Be forgot, I believe is the next line. That always bothered me as it is always hard to say goodbye, and impossible to forget the faces etched in the memory of our heart. I think of the families that have lost loved ones this past year. I think back to January particularly as that was the month my daughter died and I shared a kinship with the other families who were standing where I stood. I think of those same families now and wonder what growth and what good they may have learned through loss.
So many times people would say when speaking of their own loss that the death of a child would be the most difficult. I turned this over and over again in my mind as for years my professional system would say that all loss is equal and subjective, unquantifiable. I can say that the loss of my daughter is the most difficult compared to the loss of my mother, grandparents, and close friends. Compared to those other this loss is the greatest. I can say with the greatest truth that I am not the same person today that I was one year ago. I walk gently, speak softly and find myself standing in a deeper truth.
When you give birth, a piece of your heart walks forever outside your body in the shape of that child. I’ve found that retrieving that piece after Ali died took me into places, experiences, and relationships, particularly with other parents who have lost a child that allowed me to see not only my grief, but our collective grief in a new way. A way where we don’t have to say goodbye.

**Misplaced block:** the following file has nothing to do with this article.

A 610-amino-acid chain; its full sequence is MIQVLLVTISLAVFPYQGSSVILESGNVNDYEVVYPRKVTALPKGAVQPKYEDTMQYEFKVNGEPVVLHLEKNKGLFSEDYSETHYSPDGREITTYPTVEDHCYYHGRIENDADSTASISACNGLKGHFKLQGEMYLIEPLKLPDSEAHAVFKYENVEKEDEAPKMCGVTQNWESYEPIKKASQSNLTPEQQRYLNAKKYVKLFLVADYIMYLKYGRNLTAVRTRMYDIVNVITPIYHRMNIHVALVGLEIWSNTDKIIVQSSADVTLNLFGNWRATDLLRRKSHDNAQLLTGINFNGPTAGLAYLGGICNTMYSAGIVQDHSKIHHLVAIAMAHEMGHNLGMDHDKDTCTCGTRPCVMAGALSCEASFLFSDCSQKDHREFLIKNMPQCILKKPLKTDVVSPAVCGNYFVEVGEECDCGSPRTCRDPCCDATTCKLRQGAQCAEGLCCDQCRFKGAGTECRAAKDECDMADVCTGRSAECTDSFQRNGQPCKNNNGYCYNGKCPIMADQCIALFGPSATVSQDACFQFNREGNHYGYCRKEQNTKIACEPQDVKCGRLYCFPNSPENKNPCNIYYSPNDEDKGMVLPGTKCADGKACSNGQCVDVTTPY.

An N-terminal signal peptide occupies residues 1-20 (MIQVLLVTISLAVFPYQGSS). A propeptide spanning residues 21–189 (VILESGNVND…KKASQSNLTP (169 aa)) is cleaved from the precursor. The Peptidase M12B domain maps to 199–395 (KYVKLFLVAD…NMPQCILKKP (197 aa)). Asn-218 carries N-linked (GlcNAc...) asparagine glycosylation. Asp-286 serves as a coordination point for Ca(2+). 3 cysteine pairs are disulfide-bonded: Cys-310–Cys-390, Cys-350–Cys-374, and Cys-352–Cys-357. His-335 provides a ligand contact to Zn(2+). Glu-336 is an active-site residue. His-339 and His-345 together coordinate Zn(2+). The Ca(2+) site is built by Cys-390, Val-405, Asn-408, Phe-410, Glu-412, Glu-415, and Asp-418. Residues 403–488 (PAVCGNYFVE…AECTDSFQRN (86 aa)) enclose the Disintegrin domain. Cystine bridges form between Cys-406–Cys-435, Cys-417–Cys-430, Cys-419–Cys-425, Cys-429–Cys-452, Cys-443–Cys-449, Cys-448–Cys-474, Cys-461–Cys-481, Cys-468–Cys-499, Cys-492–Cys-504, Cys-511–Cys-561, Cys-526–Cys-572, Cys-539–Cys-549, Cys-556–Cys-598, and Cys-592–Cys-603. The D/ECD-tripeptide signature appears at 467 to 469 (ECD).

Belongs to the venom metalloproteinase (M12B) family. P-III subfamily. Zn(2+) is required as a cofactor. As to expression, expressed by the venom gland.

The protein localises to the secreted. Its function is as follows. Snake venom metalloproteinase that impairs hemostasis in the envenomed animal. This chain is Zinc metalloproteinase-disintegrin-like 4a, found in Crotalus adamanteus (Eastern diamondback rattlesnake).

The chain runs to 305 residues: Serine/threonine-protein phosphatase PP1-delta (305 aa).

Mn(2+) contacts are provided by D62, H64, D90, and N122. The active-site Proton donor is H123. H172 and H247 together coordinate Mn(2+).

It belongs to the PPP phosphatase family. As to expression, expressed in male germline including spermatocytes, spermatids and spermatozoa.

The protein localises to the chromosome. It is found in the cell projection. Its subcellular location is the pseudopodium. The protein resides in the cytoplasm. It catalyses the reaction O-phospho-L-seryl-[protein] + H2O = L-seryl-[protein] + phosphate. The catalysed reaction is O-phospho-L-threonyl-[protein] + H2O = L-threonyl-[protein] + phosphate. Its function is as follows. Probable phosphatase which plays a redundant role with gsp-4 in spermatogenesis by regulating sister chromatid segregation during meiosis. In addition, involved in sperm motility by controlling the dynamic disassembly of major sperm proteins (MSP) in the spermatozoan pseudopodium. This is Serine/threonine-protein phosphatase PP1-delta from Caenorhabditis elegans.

I wrote this after reflecting at this same point in time one year after my daughter’s death. This is my first submission since I wrote the above. Now seven years later, as I was walking decided that I wanted to research the history of this song. It was written by Robert Burns in 1788. It began as a Scottish tradition to sing this ballad at the point of the year where father time walks away and baby new year arrives. It asks the same question that it had a year ago. The question of should we really bid farewell to days gone by? This universal question has a universal answer. Just as light overcomes darkness, love overcomes suffering. It’s not possible to ever forget the loss of a loved one. Why would we want to?
Circle of Life Community Hospice
Senior Spectrum Newspaper
January 27, 2017
Sharing this a year after it was written